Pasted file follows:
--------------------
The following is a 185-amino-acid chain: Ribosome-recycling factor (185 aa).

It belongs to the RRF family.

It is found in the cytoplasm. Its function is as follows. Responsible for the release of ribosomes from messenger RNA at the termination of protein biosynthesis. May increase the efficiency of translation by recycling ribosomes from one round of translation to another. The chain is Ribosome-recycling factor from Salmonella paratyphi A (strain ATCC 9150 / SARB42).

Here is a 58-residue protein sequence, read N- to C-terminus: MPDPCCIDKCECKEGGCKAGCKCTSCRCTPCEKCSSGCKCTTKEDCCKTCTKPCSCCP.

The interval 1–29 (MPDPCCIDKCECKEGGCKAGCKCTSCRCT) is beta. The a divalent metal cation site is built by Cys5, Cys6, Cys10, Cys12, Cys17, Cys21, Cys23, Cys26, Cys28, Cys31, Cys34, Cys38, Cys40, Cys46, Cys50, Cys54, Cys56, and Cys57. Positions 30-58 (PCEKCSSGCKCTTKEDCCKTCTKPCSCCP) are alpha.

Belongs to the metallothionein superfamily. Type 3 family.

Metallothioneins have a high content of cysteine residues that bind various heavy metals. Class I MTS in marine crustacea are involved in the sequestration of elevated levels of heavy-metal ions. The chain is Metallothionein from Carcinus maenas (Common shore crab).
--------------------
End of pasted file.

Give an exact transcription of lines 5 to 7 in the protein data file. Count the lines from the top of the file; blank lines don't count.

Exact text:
The interval 1–29 (MPDPCCIDKCECKEGGCKAGCKCTSCRCT) is beta. The a divalent metal cation site is built by Cys5, Cys6, Cys10, Cys12, Cys17, Cys21, Cys23, Cys26, Cys28, Cys31, Cys34, Cys38, Cys40, Cys46, Cys50, Cys54, Cys56, and Cys57. Positions 30-58 (PCEKCSSGCKCTTKEDCCKTCTKPCSCCP) are alpha.

Belongs to the metallothionein superfamily. Type 3 family.

Metallothioneins have a high content of cysteine residues that bind various heavy metals. Class I MTS in marine crustacea are involved in the sequestration of elevated levels of heavy-metal ions. The chain is Metallothionein from Carcinus maenas (Common shore crab).